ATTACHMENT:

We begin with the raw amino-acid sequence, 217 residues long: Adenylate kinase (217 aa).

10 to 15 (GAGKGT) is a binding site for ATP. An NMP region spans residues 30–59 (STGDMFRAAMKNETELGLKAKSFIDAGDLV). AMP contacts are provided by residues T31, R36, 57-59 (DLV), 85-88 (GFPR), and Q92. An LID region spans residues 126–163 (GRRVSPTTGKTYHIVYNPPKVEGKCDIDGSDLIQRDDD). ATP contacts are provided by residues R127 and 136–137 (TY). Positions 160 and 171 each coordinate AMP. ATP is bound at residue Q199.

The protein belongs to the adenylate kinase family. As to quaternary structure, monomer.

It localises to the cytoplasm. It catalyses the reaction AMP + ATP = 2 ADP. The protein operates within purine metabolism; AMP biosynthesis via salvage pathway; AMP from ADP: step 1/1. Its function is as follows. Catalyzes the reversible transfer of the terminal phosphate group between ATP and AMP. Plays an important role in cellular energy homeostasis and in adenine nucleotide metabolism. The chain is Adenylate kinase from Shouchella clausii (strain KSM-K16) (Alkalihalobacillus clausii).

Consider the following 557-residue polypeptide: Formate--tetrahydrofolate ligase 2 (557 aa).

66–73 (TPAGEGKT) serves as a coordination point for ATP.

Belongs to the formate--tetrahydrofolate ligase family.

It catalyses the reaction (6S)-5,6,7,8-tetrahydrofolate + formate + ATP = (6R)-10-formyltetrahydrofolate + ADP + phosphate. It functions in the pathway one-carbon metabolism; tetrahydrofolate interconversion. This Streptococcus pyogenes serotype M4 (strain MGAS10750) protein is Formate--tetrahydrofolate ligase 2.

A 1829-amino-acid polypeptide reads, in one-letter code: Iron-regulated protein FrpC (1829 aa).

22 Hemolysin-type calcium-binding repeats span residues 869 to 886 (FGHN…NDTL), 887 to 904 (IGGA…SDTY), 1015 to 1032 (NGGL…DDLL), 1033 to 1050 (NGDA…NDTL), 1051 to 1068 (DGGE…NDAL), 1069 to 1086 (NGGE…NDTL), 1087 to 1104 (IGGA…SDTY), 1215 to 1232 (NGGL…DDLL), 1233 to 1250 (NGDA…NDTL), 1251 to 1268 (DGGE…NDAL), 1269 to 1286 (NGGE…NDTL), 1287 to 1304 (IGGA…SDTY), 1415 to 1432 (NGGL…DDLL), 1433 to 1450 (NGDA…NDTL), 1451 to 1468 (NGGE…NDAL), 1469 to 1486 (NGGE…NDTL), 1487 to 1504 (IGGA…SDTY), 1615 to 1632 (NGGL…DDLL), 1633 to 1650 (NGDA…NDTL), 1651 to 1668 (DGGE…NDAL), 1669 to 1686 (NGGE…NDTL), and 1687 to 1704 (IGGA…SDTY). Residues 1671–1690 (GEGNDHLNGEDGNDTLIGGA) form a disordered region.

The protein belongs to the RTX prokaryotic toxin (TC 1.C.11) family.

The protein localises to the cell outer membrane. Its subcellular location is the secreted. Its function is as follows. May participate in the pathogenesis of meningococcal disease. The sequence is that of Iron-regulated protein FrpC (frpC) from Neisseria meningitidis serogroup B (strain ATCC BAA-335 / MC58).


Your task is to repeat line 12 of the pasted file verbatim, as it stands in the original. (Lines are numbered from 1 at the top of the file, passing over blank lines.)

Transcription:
The protein localises to the cell outer membrane. Its subcellular location is the secreted. Its function is as follows. May participate in the pathogenesis of meningococcal disease. The sequence is that of Iron-regulated protein FrpC (frpC) from Neisseria meningitidis serogroup B (strain ATCC BAA-335 / MC58).